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6 responses to “116,638 names tagged in first week!”

  1. Clare Kennedy says :

    Operation War Diary gives a unique insight into life on the Western Front. I have long been interested in WW1 and I’ve read a lot about it: history books,, novels, autobiographies and the classic WW1 memoirs, so I feel I have a fair amount of background knowledge which comes in useful when tagging the diaries.
    As I tag the pages in each diary, I feel I get to know the unit. Although the diaries are essentially military documents, I’m intrigued by the way the personality of the author of the diary comes through. I particularly enjoy the comments and asides that some authors add, I find tagging quite addictive as I always want to know what happens next!
    I feel privileged to be able to read these historical documents and to take part in this amazing project, To use an old cliché, it’s really bringing history to life for me.
    …and to think that Operation War Diary wouldn’t be possible without the internet!

  2. Hilary Corfan says :

    I agree with all the sentiments expressed above. it is a privilege to be able to read these diaries in the comfort of our own home and humbling to read the real life accounts of hardships and the tragic casualty lists. It is also very addictive which probably explains the high numbers of pages already completed. I hope that the volunteers will continue the good work. I shall certainly be pleased to do more to help.

  3. Jakealoo says :

    Reblogged this on Doing Our Bit and commented:
    Operation War Diary is a wonderful example of how an institution can collaborate with the public in a meaningful way and accomplish something quite extraordinary in the process. I haven’t had the opportunity to tag as many diary pages as I wanted but I enjoyed contributing a few hours to the project. I’m eagerly looking forward to the launch of Lives of the First World War!

  4. David Connor says :

    The detail revealed in these diaries has a significance for me, which is different to that gained by reading solely of strategy and the bigger picture.

    RAMC hospital near Bethune December 1914.
    The diary has been written weekly, a record of facts and events. The diarist announces he is leaving for England for 5 days leave, and identifies the commander in his absence.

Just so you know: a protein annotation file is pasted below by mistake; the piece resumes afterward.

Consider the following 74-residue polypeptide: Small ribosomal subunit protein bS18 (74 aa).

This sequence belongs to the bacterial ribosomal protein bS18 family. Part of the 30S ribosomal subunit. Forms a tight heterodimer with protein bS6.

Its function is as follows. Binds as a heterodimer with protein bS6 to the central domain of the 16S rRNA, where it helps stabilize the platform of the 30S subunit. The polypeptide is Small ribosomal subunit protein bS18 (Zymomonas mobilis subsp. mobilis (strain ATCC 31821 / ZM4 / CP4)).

A week later entries recommence, with a laconic ‘Back again, in charge of the hospital’,

    The privilege of being next to the author’s pencil, as he perhaps writes alone in the small hours.

  5. Geoffrey Rose says :

    I started reading the war diaries as soon as I received the E-mail from
    Zooniverse
    It has been a total eye opener for me reading the various documents . I had no idea just how complex running the war machine was. I now feel a deep sense of obligation to the men who fought in the Great War to complete the diaries as far as is possible from my small efforts.
    When reading the diaries names appear quite frequently and you start to feel that you know them a little If they are shot or worse killed in action it can be very upsetting. When I was coming to the end of the first diary, I came across the sentence “an Armistice has been declared” I cannot express the relief I felt for the Officers and men in the battalion I was editing.
    I cannot express too strongly how important this project is to the nation and I congratulate everyone involved

  6. Hilary Ford says :

    I have chosen the diaries of the 5th cyclist division, in which my great grandfather served. From a small amount of internet research, I had thought he had mostly stayed in the UK, as articles dismissed cycles as being pretty useless in the trenches. Clearly this is not the case, as in just a few hours of tagging I have discovered that they were based in France; carried out valuable reconnaissance, sometimes under fire; were gassed, received casualties through shelling and a sniper attack; drove enemy forces out of villages, dig and repaired trenches, and a lot more. Already it has given me a much greater understanding of what my tg grandfather may have done – thank you.